Linked List: September 2005

FastScripts 2.2.5 

Daniel Jalkut’s souped-up system-wide scripts menu now supports BBEdit-style sorting conventions.

The Trend Spotter 

Steven Levy profiles Tim O’Reilly in Wired. (Via Cory Doctorow.)

No wonder it looks so good: Dan Cederholm is to blame.

‘Bride’ Stripped Bare 

Final Cut Pro, AppleScript, Python, XML, FileMaker Pro, Nikon lenses attached to Canon SLRs — all sorts of nerdy fun went into Tim Burton’s “Corpse Bride”.

Mac Software Auction for Cancer Research 

Seth Dillingham is riding in the Pan-Mass Challenge, a 192-mile bike ride to raise money for cancer research. He’s arranged for some terrific bundles of Mac software (and other bundles for Windows users) that are being auctioned on eBay. The winning bidders get fully-licensed copies of great apps like BBEdit, NetNewsWire, and OmniOutliner, and the money goes to cancer research.

MIT to Launch $100 Laptop Prototype in November 

This is such a great idea; I hope they pull it off.

Apple Confirms Some Mac Minis Have Unlabeled Upgrades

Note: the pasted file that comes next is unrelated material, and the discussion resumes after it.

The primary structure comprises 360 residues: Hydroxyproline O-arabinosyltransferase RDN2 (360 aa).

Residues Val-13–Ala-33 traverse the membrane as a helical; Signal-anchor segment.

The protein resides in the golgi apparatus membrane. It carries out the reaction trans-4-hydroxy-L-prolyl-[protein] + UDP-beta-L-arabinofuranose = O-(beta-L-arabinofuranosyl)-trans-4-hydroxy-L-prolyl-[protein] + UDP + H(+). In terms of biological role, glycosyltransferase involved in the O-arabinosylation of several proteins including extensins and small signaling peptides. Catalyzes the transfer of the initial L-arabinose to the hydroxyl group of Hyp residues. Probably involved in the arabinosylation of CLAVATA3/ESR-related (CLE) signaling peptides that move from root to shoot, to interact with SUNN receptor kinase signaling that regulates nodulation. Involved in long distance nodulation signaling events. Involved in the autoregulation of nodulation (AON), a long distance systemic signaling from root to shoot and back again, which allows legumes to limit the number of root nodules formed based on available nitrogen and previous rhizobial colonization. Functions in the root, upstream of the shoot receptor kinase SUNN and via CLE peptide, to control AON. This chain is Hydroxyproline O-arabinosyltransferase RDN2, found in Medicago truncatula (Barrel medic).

Chris Preimesberger, reporting for eWeek:

Apple Computer confirmed to on Thursday that some Mac Minis currently being sold may indeed be faster and more powerful than labeled, with better processors and some improved peripheral features than is marked on the outside of the box.

Confirms Think Secret’s scoop.

Fetch 5.0.4 

Venerable S/FTP client gets compatibility improvements with obscure FTP servers, support for more text encodings, additional localizations, and a PDF version of the user manual. Update: A quick update fixes a few bugs in yesterday’s 5.0.3 release.

Meet Jack Torrance 

New trailer for Stanley Kubrick’s The Shining. Fucking brilliant. (Via Andy Baio.)

JotSpot Live 

“Live, group note-taking” — sort of a cross between SubEthaEdit and a wiki. (Via Andy Baio.)


Neato new web app (in “beta”, of course) built on top of the Yahoo Search API. You create searchrolls, which are lists of up to 25 domain names, and then your search results are constrained to those domains. I created one called “Mac Nerdery” if you want to try it out.

Rollyo’s overall UI is quite good, including a distinctive look and feel, a very clear and well-organized layout, and a healthy sprinkling of Ajax. The sign-up process for creating a new account is painless.

Complements aside, I must say it’s unclear to me whether Rollyo provides any actual advantage over a regular Internet-wide search.